Wednesday, the Third Circuit held that the determination of whether an agreement allows classwide arbitration is a question of arbitrability for the courts “unless the parties unmistakably provide otherwise.” Opalinski v. Robert Half International Inc., Case No. 12-4444 (3d Cir. July 30, 2014).
In Opalinski, former Robert Half International, Inc. (RHI) employees filed a putative collective action under the Fair Labor Standards Act (FLSA) in which they alleged that they were misclassified as exempt employees. Prior to doing so, both plaintiffs had signed employment agreements with arbitration provisions – but the agreements did not mention whether classwide arbitration was allowed. Though the district court granted RHI’s motion to compel arbitration, the district court held that the availability of classwide arbitration was a question for the arbitrator.
Following the referral to arbitration, the arbitrator issued a partial final award and held that classwide arbitration was permitted, a holding the district court refused to vacate. Accordingly, RHI appealed the denial of the motion to vacate the arbitration award in which it posited the question: should the availability of classwide arbitration have been decided by the arbitrator or by the district court?
The Third Circuit reversed the district court’s initial ruling that the determination of whether an arbitration agreement allows classwide arbitration is a question for the arbitrator, and reversed the district court’s later ruling denying RHI’s motion to vacate the arbitrator’s award allowing classwide arbitration. In so doing, the Third Circuit explained that “it is presumed that courts must decide questions of arbitrability unless the parties clearly and unmistakably provide otherwise.” The court determined that the availability of classwide arbitration is a question of arbitrability because it implicates whose claims the arbitrator must resolve. The court explained that “the Supreme Court has long recognized that a district court must determine whose claims an arbitrator is authorized to decide.” Citing John Wiley & Sons, Inc. v. Livingston, 376 U.S. 543 (1964). The court concluded that “[t]he determination whether RHI must include absent individuals in its arbitrations with [plaintiffs] affects whose claims may be arbitrated and is thus a question of arbitrability to be decided by the court.” Additionally, the court found that availability of classwide arbitration is a question of arbitrability because it implicates the type of controversy submitted to arbitration. The court found that “individual arbitration and class arbitration are so distinct that a choice between the two goes … to the very type of controversy to be resolved.” Specifically, quoting Stolt-Nielsen, the court cited significant distinctions between individual and classwide arbitrations: “(1) an arbitrator . . . no longer resolves a single dispute between the parties to a single agreement, but instead resolves many disputes between hundreds or perhaps even thousands of parties . . . ; (2) the presumption of privacy and confidentiality that applies in many bilateral arbitrations [does] not apply in class arbitrations[,] thus potentially frustrating the parties’ assumptions when they agreed to arbitrate; (3) the arbitrator’s award no longer purports to bind just the parties to a single arbitration agreement, but adjudicates the rights of absent parties as well; and (4) the commercial stakes of class-action arbitration are comparable to those of class-action litigation, even though the scope of judicial review is much more limited.” Stolt-Nielsen S.A. v. AnimalFeeds International Corp., 559 U.S. 662, 686-87 (2010). The court further noted that the Supreme Court has “changes brought about by the shift from bilateral arbitration to class-action arbitration are fundamental” and that classwide arbitration “is not arbitration as envisioned by the FAA.” AT&T Mobility LLC v. Concepcion, 131 S. Ct. 1740, 1750, 1751-53 (2011).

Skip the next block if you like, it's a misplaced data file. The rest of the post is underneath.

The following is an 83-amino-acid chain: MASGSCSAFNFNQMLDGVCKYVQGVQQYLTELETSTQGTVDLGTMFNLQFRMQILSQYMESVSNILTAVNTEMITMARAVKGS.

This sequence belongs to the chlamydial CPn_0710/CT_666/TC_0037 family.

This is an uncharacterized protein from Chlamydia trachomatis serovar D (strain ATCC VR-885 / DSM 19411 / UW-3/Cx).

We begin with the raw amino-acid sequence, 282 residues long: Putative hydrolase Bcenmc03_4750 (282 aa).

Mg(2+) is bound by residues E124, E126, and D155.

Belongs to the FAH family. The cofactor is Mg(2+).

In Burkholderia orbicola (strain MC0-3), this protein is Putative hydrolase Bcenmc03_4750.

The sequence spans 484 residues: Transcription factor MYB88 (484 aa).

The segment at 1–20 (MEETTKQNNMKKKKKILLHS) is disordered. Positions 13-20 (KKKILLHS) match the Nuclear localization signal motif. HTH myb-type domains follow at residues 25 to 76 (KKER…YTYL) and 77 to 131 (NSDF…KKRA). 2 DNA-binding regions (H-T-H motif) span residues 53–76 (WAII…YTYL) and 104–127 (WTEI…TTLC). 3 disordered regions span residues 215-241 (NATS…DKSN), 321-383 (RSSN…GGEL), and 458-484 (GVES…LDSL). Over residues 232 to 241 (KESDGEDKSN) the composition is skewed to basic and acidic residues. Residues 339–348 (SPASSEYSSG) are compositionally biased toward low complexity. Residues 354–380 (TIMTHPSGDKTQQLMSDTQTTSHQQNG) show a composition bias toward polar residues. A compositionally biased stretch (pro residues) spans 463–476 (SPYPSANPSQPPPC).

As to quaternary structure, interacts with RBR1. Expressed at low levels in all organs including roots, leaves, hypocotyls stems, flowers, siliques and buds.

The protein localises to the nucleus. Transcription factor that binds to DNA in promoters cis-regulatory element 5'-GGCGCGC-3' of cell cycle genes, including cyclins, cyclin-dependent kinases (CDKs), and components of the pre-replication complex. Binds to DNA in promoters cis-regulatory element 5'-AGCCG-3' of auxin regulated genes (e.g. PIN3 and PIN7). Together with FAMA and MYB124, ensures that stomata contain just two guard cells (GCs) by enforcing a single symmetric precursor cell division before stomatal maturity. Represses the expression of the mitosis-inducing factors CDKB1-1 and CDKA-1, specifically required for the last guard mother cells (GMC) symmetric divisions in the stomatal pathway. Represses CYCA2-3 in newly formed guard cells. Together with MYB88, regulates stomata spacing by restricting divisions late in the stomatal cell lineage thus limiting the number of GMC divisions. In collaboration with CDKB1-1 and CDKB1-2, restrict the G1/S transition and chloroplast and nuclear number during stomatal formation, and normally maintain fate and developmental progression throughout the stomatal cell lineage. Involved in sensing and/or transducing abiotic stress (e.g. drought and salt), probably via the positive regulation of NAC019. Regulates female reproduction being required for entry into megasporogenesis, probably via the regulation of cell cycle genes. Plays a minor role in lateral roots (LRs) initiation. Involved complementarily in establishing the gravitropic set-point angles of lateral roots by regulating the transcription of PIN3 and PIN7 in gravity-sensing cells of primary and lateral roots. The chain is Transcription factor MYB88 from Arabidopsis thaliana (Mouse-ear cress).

Accordingly, the Third Circuit remanded the case to the district court with instructions to determine “whether the [plaintiffs’] employment agreements call for classwide arbitration.”
The Third Circuit’s holding is consistent with that of the Sixth Circuit in Reed Elsevier, Inc. v. Crockett, 734 F.3d 594, 599 (6th Cir. 2013), which we previously discussed on this blog.
Irrespective of (and perhaps as a corollary to) these decisions, the best practice for employers is to divest the arbitrator of the authority to decide any claims on a class, collective, aggregate, or representative basis. Similarly, employers should include a waiver of the right to pursue the arbitration on a class, collective, aggregate, or representative basis.
The bottom line: While it is increasingly likely to be presumed that the availability of classwide arbitration is a question of arbitrability for the courts in the absence of the parties’ agreement otherwise, employers should affirmatively state their intentions if they wish to avoid classwide arbitration.